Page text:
At the Library of Law and Liberty, Dalrymple criticizes a recent speech by Pope Francis in which the Pope blames the West for the drowning deaths of Africans migrating across the Mediterranean to Europe. The refugees deserve our compassion, says Dalrymple, but by blaming the West for their deaths, the Pope elevates sentimentality and spiritual pride above reason:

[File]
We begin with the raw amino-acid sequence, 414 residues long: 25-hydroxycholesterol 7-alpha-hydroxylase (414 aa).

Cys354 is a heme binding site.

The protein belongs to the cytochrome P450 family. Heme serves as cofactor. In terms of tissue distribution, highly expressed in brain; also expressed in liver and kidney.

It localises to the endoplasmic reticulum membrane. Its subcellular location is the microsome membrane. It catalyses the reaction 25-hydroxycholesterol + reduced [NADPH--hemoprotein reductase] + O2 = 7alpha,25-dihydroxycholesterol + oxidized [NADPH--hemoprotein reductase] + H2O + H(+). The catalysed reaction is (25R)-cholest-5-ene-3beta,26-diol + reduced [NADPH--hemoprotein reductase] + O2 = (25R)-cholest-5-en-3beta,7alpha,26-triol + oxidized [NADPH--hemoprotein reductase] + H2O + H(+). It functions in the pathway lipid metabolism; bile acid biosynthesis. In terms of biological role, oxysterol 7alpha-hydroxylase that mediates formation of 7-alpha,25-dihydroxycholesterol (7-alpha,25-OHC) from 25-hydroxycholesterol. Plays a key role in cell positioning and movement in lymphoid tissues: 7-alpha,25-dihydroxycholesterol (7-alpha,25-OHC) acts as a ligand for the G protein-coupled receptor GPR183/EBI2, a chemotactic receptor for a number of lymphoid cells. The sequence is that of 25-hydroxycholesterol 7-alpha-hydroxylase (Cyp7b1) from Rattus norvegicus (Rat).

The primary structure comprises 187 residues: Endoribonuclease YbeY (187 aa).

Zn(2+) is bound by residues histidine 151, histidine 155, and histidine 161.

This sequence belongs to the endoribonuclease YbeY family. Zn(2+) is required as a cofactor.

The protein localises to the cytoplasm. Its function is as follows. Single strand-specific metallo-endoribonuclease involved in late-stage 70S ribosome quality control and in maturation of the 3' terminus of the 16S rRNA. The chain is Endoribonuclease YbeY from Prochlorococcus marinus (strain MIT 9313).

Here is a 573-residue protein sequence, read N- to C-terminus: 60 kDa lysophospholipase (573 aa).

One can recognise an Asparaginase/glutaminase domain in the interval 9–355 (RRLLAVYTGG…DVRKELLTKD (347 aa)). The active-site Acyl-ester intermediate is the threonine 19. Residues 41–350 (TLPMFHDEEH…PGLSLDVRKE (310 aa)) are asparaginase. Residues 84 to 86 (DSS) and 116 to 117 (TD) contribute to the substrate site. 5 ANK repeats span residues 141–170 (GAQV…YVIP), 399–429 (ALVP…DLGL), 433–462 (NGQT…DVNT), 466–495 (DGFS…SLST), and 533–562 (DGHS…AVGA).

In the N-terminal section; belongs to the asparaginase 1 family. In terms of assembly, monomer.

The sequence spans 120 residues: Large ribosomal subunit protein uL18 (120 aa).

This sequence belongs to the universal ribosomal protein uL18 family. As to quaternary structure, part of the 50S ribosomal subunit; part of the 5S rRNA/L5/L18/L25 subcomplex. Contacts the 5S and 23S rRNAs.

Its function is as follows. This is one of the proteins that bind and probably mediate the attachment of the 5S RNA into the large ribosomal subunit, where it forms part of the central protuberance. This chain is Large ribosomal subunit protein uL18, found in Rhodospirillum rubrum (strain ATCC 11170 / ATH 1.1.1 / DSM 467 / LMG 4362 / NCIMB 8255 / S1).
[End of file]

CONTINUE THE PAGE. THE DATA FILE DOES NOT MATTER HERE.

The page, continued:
By elevating feeling over thought, by making compassion the measure of all things, the Pope was able to evade the complexities of the situation, in effect indulging in one of the characteristic vices of our time, moral exhibitionism, which is the espousal of generous sentiment without the pain of having to think of the costs to other people of the implied (but unstated) morally-appropriate policy. This imprecision allowed him to evade the vexed question as to exactly how many of the suffering of Africa, and elsewhere, Europe was supposed to admit and subsidize (and by Europe I mean, of course, the European taxpayer, who might have problems of his own). I was reminded of a discussion in my French family in which one brother-in-law complained to another of the ungenerous attitude of the French state towards immigrants from the Third World. ‘Well,’ said the other, ‘you have room enough. Why don’t you take ten Malians?’ To this there was no reply except that it was a low blow: though to me it seemed a perfectly reasonable response.